The Global Times “top news” section ran a story on June 27 asking whether foreigners are “devils or angels.” The story identifies a number of “angels” who have been rewarded with Chinese citizenship, but interestingly can’t point to one in the last 50 years.
I won’t recount the story’s vignettes of expats in China behaving badly (e.g., a New Zealand teacher threw a child in a pool) and well (e.g., an American sharing his french fries with a Nanjing beggar).
I won’t delve into whether this is really “top news” or whether suggesting that expats may be devils is a good way to project China’s soft power.
Nor will I linger on the headline’s spelling:
Rather, I’d like to focus on a section of the story dealing with foreigners who have been granted Chinese citizenship. The story quotes from the Nationality Law of China and includes a list of prominent foreigners granted. The funny thing is that none of these foreigners were granted citizenship after the law was enacted in 1980.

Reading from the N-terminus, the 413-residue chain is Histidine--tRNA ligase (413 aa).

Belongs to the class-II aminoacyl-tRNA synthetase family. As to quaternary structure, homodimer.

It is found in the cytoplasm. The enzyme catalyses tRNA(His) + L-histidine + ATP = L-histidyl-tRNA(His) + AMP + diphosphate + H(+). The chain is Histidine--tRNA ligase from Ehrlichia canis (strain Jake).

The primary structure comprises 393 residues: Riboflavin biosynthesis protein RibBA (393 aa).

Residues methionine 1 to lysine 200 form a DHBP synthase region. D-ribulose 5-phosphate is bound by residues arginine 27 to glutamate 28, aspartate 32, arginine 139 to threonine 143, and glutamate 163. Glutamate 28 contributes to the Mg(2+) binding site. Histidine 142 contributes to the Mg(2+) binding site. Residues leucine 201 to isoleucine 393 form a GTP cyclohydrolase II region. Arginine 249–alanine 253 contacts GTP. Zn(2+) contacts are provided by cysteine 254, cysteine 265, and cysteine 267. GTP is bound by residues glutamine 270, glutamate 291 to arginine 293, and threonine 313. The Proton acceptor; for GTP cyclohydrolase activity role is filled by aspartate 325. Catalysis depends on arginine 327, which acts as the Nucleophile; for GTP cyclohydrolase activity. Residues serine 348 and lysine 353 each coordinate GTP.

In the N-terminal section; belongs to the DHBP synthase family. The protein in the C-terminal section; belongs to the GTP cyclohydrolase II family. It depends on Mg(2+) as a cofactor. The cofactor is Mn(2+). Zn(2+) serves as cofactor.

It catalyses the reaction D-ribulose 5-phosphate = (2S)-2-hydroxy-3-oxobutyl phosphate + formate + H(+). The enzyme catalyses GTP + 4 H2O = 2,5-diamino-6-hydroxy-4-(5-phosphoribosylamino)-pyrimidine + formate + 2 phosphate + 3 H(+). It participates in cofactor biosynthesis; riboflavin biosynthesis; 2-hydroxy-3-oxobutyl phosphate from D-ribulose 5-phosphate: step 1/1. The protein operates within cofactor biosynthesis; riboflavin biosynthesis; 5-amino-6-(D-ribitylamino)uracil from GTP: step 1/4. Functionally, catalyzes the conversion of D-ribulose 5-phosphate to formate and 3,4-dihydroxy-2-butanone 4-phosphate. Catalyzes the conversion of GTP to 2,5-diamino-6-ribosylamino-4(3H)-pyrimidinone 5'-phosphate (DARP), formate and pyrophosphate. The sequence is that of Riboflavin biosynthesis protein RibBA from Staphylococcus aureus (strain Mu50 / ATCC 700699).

The list focuses on individuals granted Chinese citizenship during the 1950s and ’60s for their contributions to the CCP’s revolutionary cause.
In contrast, by 1980 China had initiated its economic reform and modernization program, which shaped the Nationality Law enacted that year. The law was designed to mobilize overseas Chinese, wooing them back to the Mainland to contribute to the economy. During the same period, the PRC promulgated Regulations on Encouraging Overseas Chinese, Hong Kong, and Macau Compatriots to Invest in the Mainland. During the 1980s, investment by overseas Chinese from these regions amounted to 70% of foreign investment in China.
I’d like to see a list of prominent foreigners granted citizenship after 1980.
Thanks to Malcolm Moore, Shanghai correspondent for the Telegraph, who spotted and tweeted this Global Times story before it was pulled from the paper’s website. You can still find this story in Google’s cache.